There have been a bunch of kids in the Writers’ Guild classroom this week. It’s had me thinking about why I’ve made the choices I’ve made in my life. Mainly, the choice to write.
And how it’s not really a choice.
Which I find both comforting and terrifying. Comforting, because it’s a confirmation that I have something to say that wants to come out. (Dealing with the knowledge that I have something to say has been more psychologically taxing than few things I’ve ever encountered, not to mention trying to discern what it is, exactly, I have to say. But that’s another topic for another day.) Comforting, in that there is an outlet available to me to get that out. Comforting, in that I don’t have to keep all that inside me.
Terrifying, because I like to be in control. And letting go of control is pretty scary.
But it’s not like I have a choice in the matter, anyway.
The first time I was in a creative writing workshop I was twelve years old. I don’t know if I knew what I had to say at that point, but more just that I wanted to say it.
On one hand, I idealize that twelve-year-old. She knew there was some force within her, and was taking the strides necessary to make it come out. She was definitely a bit naïve, but still strong. Stronger than she knew.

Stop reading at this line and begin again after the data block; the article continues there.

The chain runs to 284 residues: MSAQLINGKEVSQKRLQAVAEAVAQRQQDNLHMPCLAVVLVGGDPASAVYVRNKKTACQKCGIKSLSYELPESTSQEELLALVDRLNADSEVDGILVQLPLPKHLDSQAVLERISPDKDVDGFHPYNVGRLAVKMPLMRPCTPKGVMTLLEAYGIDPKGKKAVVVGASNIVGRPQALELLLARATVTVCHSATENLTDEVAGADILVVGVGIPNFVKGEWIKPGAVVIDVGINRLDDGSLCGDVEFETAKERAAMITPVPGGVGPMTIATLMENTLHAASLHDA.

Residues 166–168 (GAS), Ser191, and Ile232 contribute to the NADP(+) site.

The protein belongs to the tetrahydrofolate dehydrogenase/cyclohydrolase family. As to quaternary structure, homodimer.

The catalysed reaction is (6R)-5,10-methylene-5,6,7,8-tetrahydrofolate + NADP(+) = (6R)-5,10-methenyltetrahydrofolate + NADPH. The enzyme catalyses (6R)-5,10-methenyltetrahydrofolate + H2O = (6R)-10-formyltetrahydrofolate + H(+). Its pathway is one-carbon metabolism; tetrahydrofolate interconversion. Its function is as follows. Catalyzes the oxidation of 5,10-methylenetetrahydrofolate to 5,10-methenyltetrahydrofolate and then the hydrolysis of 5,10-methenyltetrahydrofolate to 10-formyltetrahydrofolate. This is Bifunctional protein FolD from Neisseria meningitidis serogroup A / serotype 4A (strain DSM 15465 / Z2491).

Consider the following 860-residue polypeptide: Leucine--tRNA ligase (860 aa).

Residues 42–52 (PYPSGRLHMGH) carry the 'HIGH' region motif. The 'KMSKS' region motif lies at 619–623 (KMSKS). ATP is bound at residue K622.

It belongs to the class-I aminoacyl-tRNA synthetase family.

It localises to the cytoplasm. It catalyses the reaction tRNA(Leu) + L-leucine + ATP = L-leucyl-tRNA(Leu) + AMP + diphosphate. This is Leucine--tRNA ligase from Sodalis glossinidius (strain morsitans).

But she was scared, too. She was scared of this thing she knew she had to do and didn’t know if she was any good at and she was scared no one would talk to her when all she really wanted was approval that she was allowed to be there in the first place.
Not much has changed in, erm, seventeen years.
But there has been progress. Some headway has been made; there’s more of a direction to follow. And it’s still scary, but at least there are some lampposts to guide the way. They’re dim, but they’re there.
But if there was never a choice, then I can give myself some slack. Because if I didn’t have a choice, then I’m irrevocably meant to be the kind of writer I am now, at this very moment, and not mess with the things I think I should be by now. (And, who am I kidding, scrap writer for person.)
I can only be who I am. And follow the journey. Not map it out, but follow it.
And watch the show.
“It’s why I am a writer – I don’t say ‘decided’ to be, or ‘became’. It was not an act of will or even a conscious choice. To avoid the narrow mesh of [someone else’s] story I had to be able to tell my own.” -Jeanette Winterson, Why Be Happy When You Could Be Normal?